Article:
1. Whether it’s a snack, a few minutes of social media, socialization, or relaxation, have something in the back of your head to help you get through the meeting. If you really don’t want to meet to talk about your essay that’s falling apart, just keep thinking, “once I finish this, I get to eat my granola bar!” I don’t know, food always works for me.

Take as many gyms and arts as you can manage.

Senior year has a ton of fun electives and interesting classes to choose from – but if you’re stuck taking 2 gyms and 2 arts, you may not have space in your schedule. By taking these classes now, you open doors to taking classes you can choose in senior year – remember, you can always take more gyms and arts than are required. So if Senior year you want to take another art or two, go for it! But don’t just plan on taking art Senior year because you love it so much, as there may be problems that are out of your control, such as scheduling issues or not enough interest. Of course, don’t take so many arts and gyms that you feel overwhelmed and unable to enjoy the classes! But if you can balance your core classes with a healthy number of other ones, you’ll be on the path to having freedom when it comes to choosing your Junior and Senior year classes.

Welcome the Newbies.

This tends to go without saying at Bancroft, but be sure to take the freshmen under your wing. You’re the least-scary group in the upper school, and they’re going to be relying on you to show them the ropes. Chances are, they aren’t going to walk up to you and just start introducing themselves, so if you can do that they’ll feel a lot more comfortable opening up to you. Especially if you participate in sports, that can be one of the best ways to start a natural conversation and help them feel included.

Get involved out of school.

With all that’s offered at Bancroft, it can be hard to say “no” to a club or activity. And if you’re interested, by all means get involved! But it can also be easy to forget that this small school is your entire world. I know I hated when people said this, because I’d reply, “it basically is!” And I was right, it was. But I don’t think it should be. Once I got involved with out of school sports teams and volunteer opportunities, my world began to expand. I viewed Bancroft with more appreciation and it took me out of the monotonous routine of school and home. If you can do even simple activities such as going to church, visiting some out-of-school friends or family, or just going for a walk off campus, it will help you stay out of the high school rut and the feeling that forgetting a pencil means the end of the world.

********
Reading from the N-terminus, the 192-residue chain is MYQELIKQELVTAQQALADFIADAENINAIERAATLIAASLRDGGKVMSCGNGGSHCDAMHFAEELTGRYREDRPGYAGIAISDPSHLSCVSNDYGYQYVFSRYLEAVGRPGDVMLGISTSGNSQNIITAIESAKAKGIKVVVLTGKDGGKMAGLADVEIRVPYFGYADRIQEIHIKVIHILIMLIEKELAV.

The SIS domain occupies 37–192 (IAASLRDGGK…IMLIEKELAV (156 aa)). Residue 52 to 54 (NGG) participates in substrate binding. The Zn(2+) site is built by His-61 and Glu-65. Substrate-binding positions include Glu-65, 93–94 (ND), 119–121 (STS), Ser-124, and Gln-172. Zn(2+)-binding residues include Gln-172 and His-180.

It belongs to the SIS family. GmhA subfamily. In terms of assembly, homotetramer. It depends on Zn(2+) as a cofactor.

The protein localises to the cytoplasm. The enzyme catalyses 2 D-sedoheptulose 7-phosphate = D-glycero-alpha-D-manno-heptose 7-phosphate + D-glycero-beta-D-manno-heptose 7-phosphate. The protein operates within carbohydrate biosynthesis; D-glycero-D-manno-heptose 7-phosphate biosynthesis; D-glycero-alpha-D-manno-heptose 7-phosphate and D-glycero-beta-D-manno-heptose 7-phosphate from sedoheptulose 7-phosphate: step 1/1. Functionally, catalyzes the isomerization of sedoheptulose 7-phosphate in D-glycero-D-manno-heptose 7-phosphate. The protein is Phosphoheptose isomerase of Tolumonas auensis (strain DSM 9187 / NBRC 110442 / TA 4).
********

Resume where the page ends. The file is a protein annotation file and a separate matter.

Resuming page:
Take it day-by-day: don’t think long term.

This is the grade parents may start to throw the college question at you. And that’s completely normal. But don’t let yourself get sucked into that stress and anxiety! 

Some things actually worth considering may be:

  • Do I like having a small school?
  • Do I enjoy being home often or do I like traveling?
  • Maybe learn some information from an older sibling or cousin about their own experiences

But by no means do you have to be worrying about your exact GPA, majors and minors, or your PSAT score (it’s Practice for a reason). If you are interested in visiting colleges, that’s great and it may even give you a sense of what you like and dislike. But if you just aren’t ready for that step yet, don’t be ashamed of that! There is plenty of time in the future to be stressed and overworked.


Overall, just live in the moment and enjoy high school while it lasts. Be present in your classes and activities and with your friends and family. Do you best in school, but that’s all you (or anyone else) can ask for. Make mistakes often, and learn from them. Always be honest and hardworking, and be the best version of yourself, even if you really don’t feel like it. It’s okay to have hard days, we all do. And when you have those days, don’t be afraid to reach out to friends, teachers, and upperclassmen. We’re all just a big messy family trying to make it through these terrifying, breathtaking, and unforgettable four years together.